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BOB’S COUNTRY BUNKER. [08-02-07] | metsgrrl.com


7:35am LGA to ORD, pick up the rental car, fight traffic, pick up some speed, and we’re passing the Cheese Castle by 10:30 and Miller Park greets us through the windshield by 11am. The parking lots are not packed, but they are full of people who have clearly been there for hours in the hot sun, with their grills and their deep friers and their tents – on a Thursday afternoon. As we make our way through the parking lot, we are gently heckled: “METS fans? Oh, no.” or “You’re not tailgating?” It’s a RELIGION in that state, I tell ya. TBF swore that, even wearing a Mets jersey, if we wanted to hang out people would feed us. But we are hot, and want to get inside, so we forgo any attempts to socialize with the natives.


We entered via the home plate entrance, which was not particularly spectacular. It did, however, put us at immediate proximity to our seats, which were six rows behind home plate and *are* particularly spectacular. This also meant that our section was right in the sunlight. We decide to wander the stadium, get some food, and return closer to game time. Day game after a night game meant no BP, so there was little incentive to roast unnecessarily for an hour and a half before the game started.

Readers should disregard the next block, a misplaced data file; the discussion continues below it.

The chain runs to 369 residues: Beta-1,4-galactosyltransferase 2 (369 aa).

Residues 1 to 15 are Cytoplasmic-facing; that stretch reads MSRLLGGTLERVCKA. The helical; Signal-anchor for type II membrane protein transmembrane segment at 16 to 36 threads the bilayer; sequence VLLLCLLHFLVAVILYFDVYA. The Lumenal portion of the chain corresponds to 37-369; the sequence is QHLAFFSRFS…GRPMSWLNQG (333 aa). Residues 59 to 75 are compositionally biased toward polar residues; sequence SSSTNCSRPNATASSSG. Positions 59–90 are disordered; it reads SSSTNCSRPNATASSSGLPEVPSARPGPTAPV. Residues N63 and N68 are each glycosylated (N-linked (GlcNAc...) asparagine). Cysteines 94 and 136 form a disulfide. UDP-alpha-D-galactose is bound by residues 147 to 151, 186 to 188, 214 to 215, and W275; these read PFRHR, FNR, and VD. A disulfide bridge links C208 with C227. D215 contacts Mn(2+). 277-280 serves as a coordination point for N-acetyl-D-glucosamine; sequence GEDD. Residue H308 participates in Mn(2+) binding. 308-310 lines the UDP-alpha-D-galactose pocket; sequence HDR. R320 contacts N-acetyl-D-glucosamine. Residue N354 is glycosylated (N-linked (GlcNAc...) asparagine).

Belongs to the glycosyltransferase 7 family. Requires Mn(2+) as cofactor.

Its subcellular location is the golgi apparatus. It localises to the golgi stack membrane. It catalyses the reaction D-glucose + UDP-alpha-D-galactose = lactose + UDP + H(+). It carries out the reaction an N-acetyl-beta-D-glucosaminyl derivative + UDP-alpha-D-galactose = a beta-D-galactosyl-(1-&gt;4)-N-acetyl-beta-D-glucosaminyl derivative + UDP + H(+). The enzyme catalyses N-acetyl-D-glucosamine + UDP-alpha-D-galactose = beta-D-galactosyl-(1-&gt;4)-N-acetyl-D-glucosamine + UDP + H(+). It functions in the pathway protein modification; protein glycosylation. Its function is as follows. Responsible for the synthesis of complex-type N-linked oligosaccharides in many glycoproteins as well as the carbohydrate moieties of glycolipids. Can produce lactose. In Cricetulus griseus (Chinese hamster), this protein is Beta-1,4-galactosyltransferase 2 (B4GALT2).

The seats acquired by Coop gave us admission to the .300 Club (their version of the Diamond Club) which was very very nice, but not very baseball. However, it was airconditioned and the bathrooms met our quality level.


I had a brat, while Coop opted for the timeless Miller Park classic Cheese Fries in Helmet. (No, she did not keep the helmet.)


I completed my sausage doll collection with the acquisition of Mr. Chorizo, although we missed the sausage dolls walking out just after we’d gotten inside.


We circled the ballpark:



Miller Park is definitely beautiful, and nice enough, and made a wonderful first impression. But it’s almost too new, and not reflective enough of the wackiness of that part of the Midwest. It just didn’t feel like it had any lasting character, and felt too much like the suburbs. I know the parking lots are vital to the fans in that region, but something to tie the park to the city and its vibe was lacking. It was comfortable and attractive for sure, and the food menu would only be found in Milwaukee. I also did not like that the field level was not a true open concourse, because that’s blocked by luxury boxes. A lot of the field level is open, but the charm of the modern ballpark is the ability to walk around the entire park and still be able to see the game.